Future floor polish

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starmanmm
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Post by starmanmm » Mon May 03, 2010 6:27 pm

Now the question: Model Master Flat was mentioned; is that the "Flat Clear Lacquer"? Is it OK to use this over Future? Someone earlier in the thread said that it was OK to use Testors Clear Lacquers over future, but now I'm not sure.
Me........ I would let the paint dry out for a couple of days... maybe a week before I would use the future first. (Remember that we are using enamel paint, so I do want it to dry).

Then if you really want to go over this with lacquers.... then the let future dry for at least a week. When ready to apply the lacquers... I would first lightly mist it on and let it dry for about an hour or so. Then, mist each layer on.... giving it some time to dry before the next coat.

Me... I am cautions... so, YES, I do take the time to let everything dry before I move forward.

But, hey, that is me.
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Post by Glorfindel » Tue May 25, 2010 9:02 pm

When airbrushing Future in fine mists how long should I wait before applying second and third coats? Will 30 minutes do? Hour in between coats? Several days? I'm up to the point of applying decals and finish details on a SnowSpeeder and was wondering what sort of time frame I'm looking at. Also, how thick should I build this layer of Future up? Should the entire model shine or is a slight apparent sheen be suffice for placing decals?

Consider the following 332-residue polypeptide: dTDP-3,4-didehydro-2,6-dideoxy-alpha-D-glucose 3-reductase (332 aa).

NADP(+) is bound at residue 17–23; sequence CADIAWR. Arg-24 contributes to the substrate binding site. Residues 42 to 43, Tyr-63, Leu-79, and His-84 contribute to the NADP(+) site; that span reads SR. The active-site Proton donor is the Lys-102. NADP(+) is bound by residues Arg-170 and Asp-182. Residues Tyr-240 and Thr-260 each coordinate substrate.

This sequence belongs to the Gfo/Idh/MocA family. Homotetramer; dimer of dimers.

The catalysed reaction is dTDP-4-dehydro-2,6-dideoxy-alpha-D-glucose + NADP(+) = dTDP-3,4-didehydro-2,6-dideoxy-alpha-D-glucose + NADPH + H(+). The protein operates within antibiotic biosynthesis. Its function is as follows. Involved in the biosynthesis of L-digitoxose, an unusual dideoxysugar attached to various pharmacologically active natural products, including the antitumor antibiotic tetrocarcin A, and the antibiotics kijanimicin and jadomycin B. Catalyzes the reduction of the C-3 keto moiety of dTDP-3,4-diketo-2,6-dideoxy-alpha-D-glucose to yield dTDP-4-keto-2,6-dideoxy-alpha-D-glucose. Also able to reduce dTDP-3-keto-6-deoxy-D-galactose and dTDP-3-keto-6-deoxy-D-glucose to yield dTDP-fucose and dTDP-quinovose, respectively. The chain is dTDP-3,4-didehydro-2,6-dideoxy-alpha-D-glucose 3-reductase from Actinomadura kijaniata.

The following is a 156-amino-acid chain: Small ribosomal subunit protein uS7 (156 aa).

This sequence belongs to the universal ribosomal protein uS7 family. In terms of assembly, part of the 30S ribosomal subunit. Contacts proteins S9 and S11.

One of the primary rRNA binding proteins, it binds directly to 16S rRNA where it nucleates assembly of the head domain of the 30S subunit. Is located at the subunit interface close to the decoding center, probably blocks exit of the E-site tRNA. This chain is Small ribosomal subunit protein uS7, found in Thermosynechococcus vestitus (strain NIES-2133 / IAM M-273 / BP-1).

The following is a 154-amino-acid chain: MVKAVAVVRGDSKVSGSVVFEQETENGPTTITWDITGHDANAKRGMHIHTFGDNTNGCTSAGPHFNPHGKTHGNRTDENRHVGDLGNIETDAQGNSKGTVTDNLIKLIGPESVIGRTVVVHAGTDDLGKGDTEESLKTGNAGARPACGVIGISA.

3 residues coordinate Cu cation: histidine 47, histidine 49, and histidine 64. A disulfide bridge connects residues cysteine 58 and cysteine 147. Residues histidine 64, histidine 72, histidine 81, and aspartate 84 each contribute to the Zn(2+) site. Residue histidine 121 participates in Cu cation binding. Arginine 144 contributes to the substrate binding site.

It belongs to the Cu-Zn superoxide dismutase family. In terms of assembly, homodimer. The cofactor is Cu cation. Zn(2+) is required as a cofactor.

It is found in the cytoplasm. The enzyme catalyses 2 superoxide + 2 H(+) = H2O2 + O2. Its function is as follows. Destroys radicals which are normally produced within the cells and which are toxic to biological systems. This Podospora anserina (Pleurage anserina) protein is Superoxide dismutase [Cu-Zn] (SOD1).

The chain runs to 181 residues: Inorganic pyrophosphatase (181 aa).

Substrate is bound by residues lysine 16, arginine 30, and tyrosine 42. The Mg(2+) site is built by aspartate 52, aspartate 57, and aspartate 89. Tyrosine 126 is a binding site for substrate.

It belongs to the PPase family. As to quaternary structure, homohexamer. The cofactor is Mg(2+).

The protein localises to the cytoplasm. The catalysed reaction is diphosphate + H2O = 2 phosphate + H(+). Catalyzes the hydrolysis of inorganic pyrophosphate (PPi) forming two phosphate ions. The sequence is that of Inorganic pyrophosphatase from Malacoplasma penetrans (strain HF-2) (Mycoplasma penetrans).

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Dry time... waiting time between coats, curing time...

Post by samusaran » Wed May 26, 2010 5:22 pm

Glorfindel wrote:When airbrushing Future in fine mists how long should I wait before applying second and third coats? Will 30 minutes do? Hour in between coats? Several days? I'm up to the point of applying decals and finish details on a SnowSpeeder and was wondering what sort of time frame I'm looking at. Also, how thick should I build this layer of Future up? Should the entire model shine or is a slight apparent sheen be suffice for placing decals?
I have the same question... I know that I will have to apply several thin coats (maybe 4-5) of FUTURE to have the right finish for the decals. I also know that I should airbrush it at 15-20 PSI max. But do I need to wait 24 hours between coats ??? It will take me up to five days + the curing time before I can apply the decals :shock:

Way too long :(

But I'll be sure to let the FUTURE cure for at least 24 hours (if not 48 hours) before I apply the decals.

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Post by Kylwell » Wed May 26, 2010 6:26 pm

I do 1 coat, enough to make it shiney.

If I have to do more than 1 coat I may wait an hour between coats (here @ 5000+ feet and 28% humidity). Future doesn't have a lot of energy to reactivate the lower layers so you don't need to go to a full cure.
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Post by Glorfindel » Thu May 27, 2010 8:53 am